Dale Earnhardt Jr. completed his full-time racing career with a 25th-place finish in Sunday's Ford EcoBoost 400 at Homestead-Miami Speedway in Florida.
Junior didn't make a major on-track impact after he announced his intention to retire following the 2017 Monster Energy NASCAR Cup Series campaign in April. He didn't qualify for the playoffs and failed to reach Victory Lane for the second straight year.
Yet Earnhardt, who's won NASCAR's Most Popular Driver Award every season since 2003, remained a focal point of attention at every stop on the schedule. That included Sunday's season finale, which saw Martin Truex Jr. emerge from the Championship 4 as the 2017 Cup Series champion.
The 43-year-old North Carolina native posted a message on social media before the race that showcased the everyman persona that made him a fan favorite for so many years:
Likewise, NASCAR on NBC spotlighted Junior's congratulating of the new champion after his final race:
Earnhardt missed the second half of the 2016 season while recovering from a concussion. In August, he told Michelle R. Martinelli of USA Today it wasn't something he thought about "in the heat of competition," but it was often on his mind at other times during the week.
"You can't completely block things like that out of your mind," he said. "If you're a football player and you blow out your knee or tear your ACL or something, you know what that felt like, you know what the rehab was like, how hard that is to get back. So you can claim it's out of your mind or you don't think about it, but it is. It's in the back of your mind all the time. Having that experience is a memory that you can't escape."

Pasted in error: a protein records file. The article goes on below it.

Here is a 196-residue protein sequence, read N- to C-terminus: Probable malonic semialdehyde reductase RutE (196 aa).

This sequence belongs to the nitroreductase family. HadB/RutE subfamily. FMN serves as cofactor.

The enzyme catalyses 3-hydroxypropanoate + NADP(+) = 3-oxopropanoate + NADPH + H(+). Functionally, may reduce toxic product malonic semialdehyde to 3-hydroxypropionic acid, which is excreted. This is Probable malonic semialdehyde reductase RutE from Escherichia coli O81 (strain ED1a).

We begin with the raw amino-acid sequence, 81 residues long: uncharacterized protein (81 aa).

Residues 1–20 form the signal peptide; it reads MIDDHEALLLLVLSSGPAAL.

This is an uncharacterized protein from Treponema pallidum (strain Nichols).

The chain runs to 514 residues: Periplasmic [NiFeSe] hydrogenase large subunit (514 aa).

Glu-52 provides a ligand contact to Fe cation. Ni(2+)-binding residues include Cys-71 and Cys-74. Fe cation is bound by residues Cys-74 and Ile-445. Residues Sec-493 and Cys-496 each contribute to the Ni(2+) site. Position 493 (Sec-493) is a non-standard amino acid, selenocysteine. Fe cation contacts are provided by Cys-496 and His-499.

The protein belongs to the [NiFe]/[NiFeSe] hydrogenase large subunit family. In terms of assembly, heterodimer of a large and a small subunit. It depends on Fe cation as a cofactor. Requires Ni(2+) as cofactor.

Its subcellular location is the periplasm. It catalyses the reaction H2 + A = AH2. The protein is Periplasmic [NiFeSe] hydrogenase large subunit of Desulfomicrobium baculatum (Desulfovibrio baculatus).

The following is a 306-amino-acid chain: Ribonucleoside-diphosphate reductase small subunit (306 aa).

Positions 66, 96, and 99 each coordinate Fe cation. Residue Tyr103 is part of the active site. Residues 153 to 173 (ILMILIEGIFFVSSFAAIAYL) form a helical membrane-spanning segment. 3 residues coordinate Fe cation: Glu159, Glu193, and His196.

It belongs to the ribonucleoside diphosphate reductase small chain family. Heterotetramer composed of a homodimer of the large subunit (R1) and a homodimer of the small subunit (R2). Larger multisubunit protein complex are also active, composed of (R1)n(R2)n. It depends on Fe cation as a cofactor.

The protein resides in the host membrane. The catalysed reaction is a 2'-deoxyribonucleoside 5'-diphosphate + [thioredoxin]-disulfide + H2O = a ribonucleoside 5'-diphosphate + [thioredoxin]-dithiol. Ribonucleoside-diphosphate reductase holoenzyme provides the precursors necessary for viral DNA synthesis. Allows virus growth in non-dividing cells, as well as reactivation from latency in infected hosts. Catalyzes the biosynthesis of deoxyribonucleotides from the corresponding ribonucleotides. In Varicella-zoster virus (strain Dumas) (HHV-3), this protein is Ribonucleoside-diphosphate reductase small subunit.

Along with concern about head injuries, which led to the creation of the Dale Earnhardt Jr. Concussion Research Fund, Junior said his readiness to watch the next wave of racing stars, including future No. 88 car driver Alex Bowman, helped him make the retirement decision.
"It's time for somebody else to get in that car and get out of it what they can," he told reporters this week. "With Alex coming [to drive in 2018], it's just a great opportunity for him. It's his time, it's now his moment going into next season to take his career wherever he can go. And mine, in my heart, has ran its course."
He added: "With everything we've been through with the concussion and trying to come back, the emotion was 'Man, I'm so glad I get to run this last year.' It was never—it was always this was the last year. And I'm glad I get to run it."
While a victory Sunday would have provided a storybook ending to a Cup Series career that featured 26 wins over the past 19 years, it wasn't in the cards. As was the case for most of the year, his car was simply a step below the top contenders' in the field.
That didn't take away from the celebration, though. He was treated to a hero's sendoff from the moment he was announced until he finished his final lap.
Here's a look at some of the highlights from the "Appreci88ion:"
Looking ahead, Earnhardt's racing career isn't completely over despite retiring from full-time action. He committed to take part in two Xfinity Series races during the 2018 season and didn't provide a timetable for when his racing days will totally come to an end.
It still feels like the end of an era. Junior has been the face of NASCAR for most of his career, even amid the dominance of seven-time champion Jimmie Johnson. He's going to leave a massive void that no driver will be able to fill in the near future.